Some players are on the verge of stardom, others are entering a crucial phase of their development and still others are getting their first tastes of full-season ball. With the 2018 season approaching, MiLB.com takes a look at the most intriguing prospects from each MLB organization.Full-season debutant: Jose Albertos, RHPAfter
Some players are on the verge of stardom, others are entering a crucial phase of their development and still others are getting their first tastes of full-season ball. With the 2018 season approaching, MiLB.com takes a look at the most intriguing prospects from each MLB organization.
Full-season debutant: Jose Albertos, RHP
After forearm soreness limited his pro debut to one start in 2016, Albertos came out firing for his sophomore campaign. The club's No. 4 prospect spun four hitless innings with the Arizona League Cubs to kick off the season. One start later, he was promoted to Class A Short Season Eugene, where he continued to showcase his plus fastball and plus changeup, which MLB Pipeline considers the best in the system. In total, Albertos went 2-1 with a 3.14 ERA, 48 strikeouts and 17 walks in 43 innings across 10 starts -- all before turning 19 in November.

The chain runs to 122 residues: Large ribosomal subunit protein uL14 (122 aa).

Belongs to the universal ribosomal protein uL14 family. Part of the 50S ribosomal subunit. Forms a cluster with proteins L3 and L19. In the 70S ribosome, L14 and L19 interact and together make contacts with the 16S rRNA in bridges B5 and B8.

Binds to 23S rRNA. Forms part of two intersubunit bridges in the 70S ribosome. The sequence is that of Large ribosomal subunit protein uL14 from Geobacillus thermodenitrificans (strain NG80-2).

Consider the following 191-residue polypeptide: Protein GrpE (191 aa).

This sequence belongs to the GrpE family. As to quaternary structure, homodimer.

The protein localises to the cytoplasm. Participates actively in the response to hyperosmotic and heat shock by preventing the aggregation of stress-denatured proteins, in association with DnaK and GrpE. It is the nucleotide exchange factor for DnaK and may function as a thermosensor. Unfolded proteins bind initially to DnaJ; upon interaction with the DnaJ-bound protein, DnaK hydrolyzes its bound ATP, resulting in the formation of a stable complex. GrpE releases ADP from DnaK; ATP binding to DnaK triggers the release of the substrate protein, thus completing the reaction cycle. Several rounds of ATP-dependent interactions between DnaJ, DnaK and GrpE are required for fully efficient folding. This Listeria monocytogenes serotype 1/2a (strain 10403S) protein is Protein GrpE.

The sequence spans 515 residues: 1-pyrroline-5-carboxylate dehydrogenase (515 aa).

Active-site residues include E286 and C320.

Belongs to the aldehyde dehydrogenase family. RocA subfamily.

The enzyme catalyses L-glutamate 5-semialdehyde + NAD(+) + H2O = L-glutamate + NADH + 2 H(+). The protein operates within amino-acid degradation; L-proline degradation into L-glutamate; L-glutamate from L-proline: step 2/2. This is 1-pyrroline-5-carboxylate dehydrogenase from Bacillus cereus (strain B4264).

"He's a kid who can run his fastball from 92 to 97, 98 [mph] and has a Major League, plus changeup. He's still developing a breaking ball as well," said Jaron Madison, the Cubs' director of player development. "So he's a guy that's exciting because he has a chance to stay as a starter. He's looking good physically, and we're really excited to get him out there and see what he can do this year."
As Albertos heads to Class A South Bend, look for him to continue to rack up strikeouts and keep the ball on the ground -- the Mexico native has not allowed a home run through 47 career innings.
Breakout prospect: Michael Rucker, RHP
Rucker's first full season began in the South Bend bullpen and ended in the Class A Advanced Myrtle Beach rotation as the 23-year-old made a seamless transition to starting for the first time since his days at Brigham Young University. Madison said Rucker's three-pitch mix better suits him for the rotation.